GPU with line primitives on TinyFPGA BX


#1

Hi guys.

I implemented a simple GPU on a TinyFPGA BX, which accepts a list of lines to draw over an SPI bus. The lines are transmitted as screen coordinates with begin and end points. It then renders those lines at 640x480@60Hz and displays them via a VGA connector.

Since the TinyFPGA BX lacks enough RAM for a full framebuffer, each scanline is rasterized just prior to display and then discarded to make space for the following scanlines. At no time is a full rendered image in memory.

Here it is rendering Suzanne the monkey from Blender:

(That video was recorded with my cell phone. It looks a little better in person.)

I’m driving the GPU with a Raspberry Pi. Here is what my setup looks like:

This is my first FPGA and first Verilog project, so I probably did some silly things there, but I was proud of the result, so I thought I’d share it.

If anyone wants to take a look, I put both the Verilog and Python code on github.


#2

Woooo!! Nooooooooo!!! It’s crazy!!! :slight_smile:
What’s about “rotozoomer” for texture and mix this project for render lines? :star_struck:
Wolfenstein 3D? It’s posible? Doom maybe? :smile:


#3

This is an excellent project! :heart_eyes:

How big is the synthesized design? I’m wondering if a soft CPU would still fit in there to generate draw lists internally.

Very cool!


#4

I bow down to your greatness :bowing_man: :bowing_man: :bowing_man: That is sensational!


#5

The design uses a small fraction of the available logic blocks, but the problem is that all of the RAM blocks are used up for double-buffering lists of coordinates for up to 1024 lines, along with some temporary storage which is also proportional to the number of lines. If one wanted to add a CPU, you could drop the maximum number of lines drawn fairly easily, but 1024 lines is already quite limited. The model in the video above has more than 1000 already.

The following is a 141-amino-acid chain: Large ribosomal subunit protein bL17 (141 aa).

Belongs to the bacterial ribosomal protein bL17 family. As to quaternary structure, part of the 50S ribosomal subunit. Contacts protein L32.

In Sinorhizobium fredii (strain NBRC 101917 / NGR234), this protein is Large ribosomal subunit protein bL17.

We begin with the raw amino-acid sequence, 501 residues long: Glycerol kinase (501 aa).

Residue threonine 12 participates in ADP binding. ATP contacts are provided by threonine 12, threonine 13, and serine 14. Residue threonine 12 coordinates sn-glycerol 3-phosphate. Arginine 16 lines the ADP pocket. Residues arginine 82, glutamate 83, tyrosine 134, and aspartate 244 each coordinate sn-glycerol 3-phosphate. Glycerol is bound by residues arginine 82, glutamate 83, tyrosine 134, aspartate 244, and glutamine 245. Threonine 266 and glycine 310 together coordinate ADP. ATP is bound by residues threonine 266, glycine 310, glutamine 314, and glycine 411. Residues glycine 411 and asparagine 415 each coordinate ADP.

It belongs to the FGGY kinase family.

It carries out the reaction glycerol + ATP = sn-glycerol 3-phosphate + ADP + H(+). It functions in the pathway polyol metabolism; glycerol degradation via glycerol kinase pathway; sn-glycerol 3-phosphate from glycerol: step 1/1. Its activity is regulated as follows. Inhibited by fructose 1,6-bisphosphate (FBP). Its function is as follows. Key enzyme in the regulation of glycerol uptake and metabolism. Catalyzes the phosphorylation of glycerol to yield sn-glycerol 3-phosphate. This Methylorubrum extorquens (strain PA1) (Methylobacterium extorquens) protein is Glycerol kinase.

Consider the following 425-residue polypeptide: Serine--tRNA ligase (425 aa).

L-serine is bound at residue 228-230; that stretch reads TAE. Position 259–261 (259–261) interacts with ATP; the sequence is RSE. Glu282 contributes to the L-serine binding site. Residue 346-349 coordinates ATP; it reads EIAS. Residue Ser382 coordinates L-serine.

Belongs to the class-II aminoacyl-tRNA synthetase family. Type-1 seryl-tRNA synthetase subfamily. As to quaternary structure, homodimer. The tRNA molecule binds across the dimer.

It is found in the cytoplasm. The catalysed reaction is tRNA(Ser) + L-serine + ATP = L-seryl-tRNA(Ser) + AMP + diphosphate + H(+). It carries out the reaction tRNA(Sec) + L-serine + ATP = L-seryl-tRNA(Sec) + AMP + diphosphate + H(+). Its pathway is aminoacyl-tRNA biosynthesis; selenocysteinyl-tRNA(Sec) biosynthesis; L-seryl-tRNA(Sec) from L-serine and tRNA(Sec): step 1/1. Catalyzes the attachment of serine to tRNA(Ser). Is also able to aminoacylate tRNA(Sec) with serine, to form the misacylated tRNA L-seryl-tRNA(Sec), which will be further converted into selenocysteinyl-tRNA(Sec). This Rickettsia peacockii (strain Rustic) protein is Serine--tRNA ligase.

A more ambitious change would be to implement the matrix multiplication in Verilog, and perform it during VSYNC every frame. If you did this, you could store the untransformed model entirely in flash, and you’d only need a single buffer for the transformed points, cutting the RAM requirements in half. I’m not sure how much more time I will spend on this, but that would be an interesting project for someone.


#6

I built a little board to run this project using a Raspberry Pi Zero:


#7

Nice! Good to see it working for someone else.

Was it easy enough to get everything up and running? Is there anything that should be added to the setup instructions?


#8

Your instructions were excellent. The only thing I haven’t got working is apio on the Raspberry Pi Zero. I programmed the TinyFPGA on Windows and then connected it to the Raspberry Pi. I just tried to install apio on the Rpi but am getting errors:

Installing icestorm package:
Warning: full platform does not match: linux_armv6l
Trying OS name: linux

Error: Got an unrecognized status code ‘404’ when downloaded https://github.com/FPGAwars/toolchain-icestorm/releases/download/v1.11.0-beta/toolchain-icestorm-linux-1.11.0-beta.tar.gz

There seems to be an
issue: - https://github.com/FPGAwars/apio/issues/148, which looks like it is specific to the Raspberry Pi Zero.


#9

I was a bit surprised that you only support white and not colors. I was goiing to look into whether colors could be supported.


#10

:thinking: if you could do some back-face culling in the Pi, it might even mean you could claw back some of the RAM used with the extra colour data…

I also started pondering how difficult it might be to raster out triangles instead of lines… (although the limited palette might not be ideal for complex scenes like the monkey head)…

On an unrelated note, my VGA PMOD with the R2R divider network has arrived… :thinking:


#11

I think I need to make a TinyFPGA BX PMOD adapter. :sweat_smile: Maybe 4 8-bit PMODs and one or two 4-bit PMODs.


#12

I ported this project to the myStorm BlackIce board.


#13

A PMOD adapter would be excellent!


#14

I agree. A PMOD adapter would open up access to a lot of interesting peripherals/sensors, etc in an easy fashion.